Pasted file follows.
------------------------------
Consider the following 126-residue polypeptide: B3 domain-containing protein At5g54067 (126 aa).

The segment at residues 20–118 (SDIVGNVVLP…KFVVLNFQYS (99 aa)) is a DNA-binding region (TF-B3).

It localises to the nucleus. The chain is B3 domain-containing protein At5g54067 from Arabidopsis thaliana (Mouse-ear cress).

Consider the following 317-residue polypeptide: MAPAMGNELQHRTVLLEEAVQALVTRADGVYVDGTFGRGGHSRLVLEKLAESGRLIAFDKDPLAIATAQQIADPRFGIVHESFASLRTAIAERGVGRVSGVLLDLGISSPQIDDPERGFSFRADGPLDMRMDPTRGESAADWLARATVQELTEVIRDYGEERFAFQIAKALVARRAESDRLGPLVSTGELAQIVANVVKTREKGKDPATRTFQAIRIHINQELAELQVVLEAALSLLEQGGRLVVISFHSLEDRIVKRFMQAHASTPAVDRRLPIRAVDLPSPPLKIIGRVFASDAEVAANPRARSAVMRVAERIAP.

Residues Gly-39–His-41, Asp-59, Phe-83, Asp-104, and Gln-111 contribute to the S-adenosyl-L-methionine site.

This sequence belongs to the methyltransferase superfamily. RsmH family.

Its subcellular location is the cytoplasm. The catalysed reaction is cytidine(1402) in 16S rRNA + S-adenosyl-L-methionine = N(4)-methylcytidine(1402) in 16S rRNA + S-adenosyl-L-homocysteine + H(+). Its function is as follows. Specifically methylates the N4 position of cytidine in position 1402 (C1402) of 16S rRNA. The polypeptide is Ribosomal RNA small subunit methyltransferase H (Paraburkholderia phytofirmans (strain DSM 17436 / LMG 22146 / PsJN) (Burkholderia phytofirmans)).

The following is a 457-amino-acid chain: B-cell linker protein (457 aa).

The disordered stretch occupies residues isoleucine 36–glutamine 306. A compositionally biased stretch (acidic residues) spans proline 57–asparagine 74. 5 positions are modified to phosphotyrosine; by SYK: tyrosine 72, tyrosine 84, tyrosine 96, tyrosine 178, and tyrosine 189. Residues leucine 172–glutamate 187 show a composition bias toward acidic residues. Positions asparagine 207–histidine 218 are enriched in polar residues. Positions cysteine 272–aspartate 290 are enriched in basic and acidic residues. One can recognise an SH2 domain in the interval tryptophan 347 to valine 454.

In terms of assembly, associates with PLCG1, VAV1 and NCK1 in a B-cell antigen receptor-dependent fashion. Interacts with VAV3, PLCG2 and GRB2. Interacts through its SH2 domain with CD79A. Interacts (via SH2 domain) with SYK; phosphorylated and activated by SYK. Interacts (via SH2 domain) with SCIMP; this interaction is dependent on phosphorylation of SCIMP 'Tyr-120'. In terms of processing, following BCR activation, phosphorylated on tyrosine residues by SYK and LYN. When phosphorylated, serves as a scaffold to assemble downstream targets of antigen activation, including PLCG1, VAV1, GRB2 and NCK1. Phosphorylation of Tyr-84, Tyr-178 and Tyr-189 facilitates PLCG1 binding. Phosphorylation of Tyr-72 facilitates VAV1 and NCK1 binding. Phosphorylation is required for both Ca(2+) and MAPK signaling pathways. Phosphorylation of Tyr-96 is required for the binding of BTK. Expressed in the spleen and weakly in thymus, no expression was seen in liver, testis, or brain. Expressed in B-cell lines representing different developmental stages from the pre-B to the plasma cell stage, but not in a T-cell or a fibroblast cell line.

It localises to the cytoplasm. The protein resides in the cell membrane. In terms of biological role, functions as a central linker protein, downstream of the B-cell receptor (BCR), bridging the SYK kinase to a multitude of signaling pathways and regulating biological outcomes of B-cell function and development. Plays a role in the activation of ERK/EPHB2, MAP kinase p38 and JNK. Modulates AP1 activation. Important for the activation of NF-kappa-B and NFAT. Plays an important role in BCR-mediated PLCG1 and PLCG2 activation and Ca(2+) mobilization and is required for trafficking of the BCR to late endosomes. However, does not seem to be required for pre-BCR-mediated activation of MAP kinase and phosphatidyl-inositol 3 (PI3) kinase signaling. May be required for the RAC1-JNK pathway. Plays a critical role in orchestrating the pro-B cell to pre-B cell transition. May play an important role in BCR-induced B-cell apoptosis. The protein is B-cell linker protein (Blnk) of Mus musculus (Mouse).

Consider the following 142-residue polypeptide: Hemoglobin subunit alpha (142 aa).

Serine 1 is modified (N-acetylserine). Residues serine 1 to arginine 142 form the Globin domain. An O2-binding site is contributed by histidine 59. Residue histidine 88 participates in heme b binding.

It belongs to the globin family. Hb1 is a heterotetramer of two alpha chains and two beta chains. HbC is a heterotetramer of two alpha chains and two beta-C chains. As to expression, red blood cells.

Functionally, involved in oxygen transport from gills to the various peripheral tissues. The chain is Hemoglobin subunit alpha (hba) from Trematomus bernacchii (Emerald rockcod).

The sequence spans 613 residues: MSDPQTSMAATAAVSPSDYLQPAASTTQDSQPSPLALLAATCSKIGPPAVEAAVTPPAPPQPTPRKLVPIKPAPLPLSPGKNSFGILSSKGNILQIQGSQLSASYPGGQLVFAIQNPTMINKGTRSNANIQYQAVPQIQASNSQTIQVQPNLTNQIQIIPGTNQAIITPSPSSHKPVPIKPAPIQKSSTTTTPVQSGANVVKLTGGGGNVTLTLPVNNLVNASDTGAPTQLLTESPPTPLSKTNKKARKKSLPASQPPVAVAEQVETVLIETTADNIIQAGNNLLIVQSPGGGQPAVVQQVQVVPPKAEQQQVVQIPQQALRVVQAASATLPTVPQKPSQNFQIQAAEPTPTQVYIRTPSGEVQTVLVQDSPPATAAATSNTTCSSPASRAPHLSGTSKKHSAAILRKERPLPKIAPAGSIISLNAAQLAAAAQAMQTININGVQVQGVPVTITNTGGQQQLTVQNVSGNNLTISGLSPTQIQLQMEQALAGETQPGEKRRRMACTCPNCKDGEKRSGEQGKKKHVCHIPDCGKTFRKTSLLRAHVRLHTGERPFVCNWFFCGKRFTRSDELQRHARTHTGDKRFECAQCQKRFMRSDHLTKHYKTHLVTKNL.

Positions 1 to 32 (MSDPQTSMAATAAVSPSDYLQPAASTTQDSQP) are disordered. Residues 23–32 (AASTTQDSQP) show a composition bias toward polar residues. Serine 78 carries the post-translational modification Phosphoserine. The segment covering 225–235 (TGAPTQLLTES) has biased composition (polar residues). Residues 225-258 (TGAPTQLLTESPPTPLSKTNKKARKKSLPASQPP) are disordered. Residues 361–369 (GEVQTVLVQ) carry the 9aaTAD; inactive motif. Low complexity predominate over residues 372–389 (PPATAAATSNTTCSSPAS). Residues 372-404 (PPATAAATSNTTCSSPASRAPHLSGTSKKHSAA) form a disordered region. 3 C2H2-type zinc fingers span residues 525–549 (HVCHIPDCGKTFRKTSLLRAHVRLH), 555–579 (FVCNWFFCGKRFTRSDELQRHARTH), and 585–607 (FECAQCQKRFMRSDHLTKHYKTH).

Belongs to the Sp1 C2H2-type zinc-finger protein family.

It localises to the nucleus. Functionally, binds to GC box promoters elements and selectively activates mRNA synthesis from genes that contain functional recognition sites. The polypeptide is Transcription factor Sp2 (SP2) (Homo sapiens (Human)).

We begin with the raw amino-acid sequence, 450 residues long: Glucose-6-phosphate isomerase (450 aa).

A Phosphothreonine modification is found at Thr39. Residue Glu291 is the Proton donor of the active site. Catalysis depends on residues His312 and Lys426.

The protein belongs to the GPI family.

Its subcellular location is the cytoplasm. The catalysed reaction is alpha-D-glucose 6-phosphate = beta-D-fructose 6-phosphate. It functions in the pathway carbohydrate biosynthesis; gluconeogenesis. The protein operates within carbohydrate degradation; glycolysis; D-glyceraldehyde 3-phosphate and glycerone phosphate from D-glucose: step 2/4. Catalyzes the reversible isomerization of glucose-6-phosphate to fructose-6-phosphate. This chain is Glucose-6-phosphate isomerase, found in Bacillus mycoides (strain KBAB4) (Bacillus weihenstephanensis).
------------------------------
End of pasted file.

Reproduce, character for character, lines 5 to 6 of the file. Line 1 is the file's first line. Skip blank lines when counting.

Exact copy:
Residues Gly-39–His-41, Asp-59, Phe-83, Asp-104, and Gln-111 contribute to the S-adenosyl-L-methionine site.

This sequence belongs to the methyltransferase superfamily. RsmH family.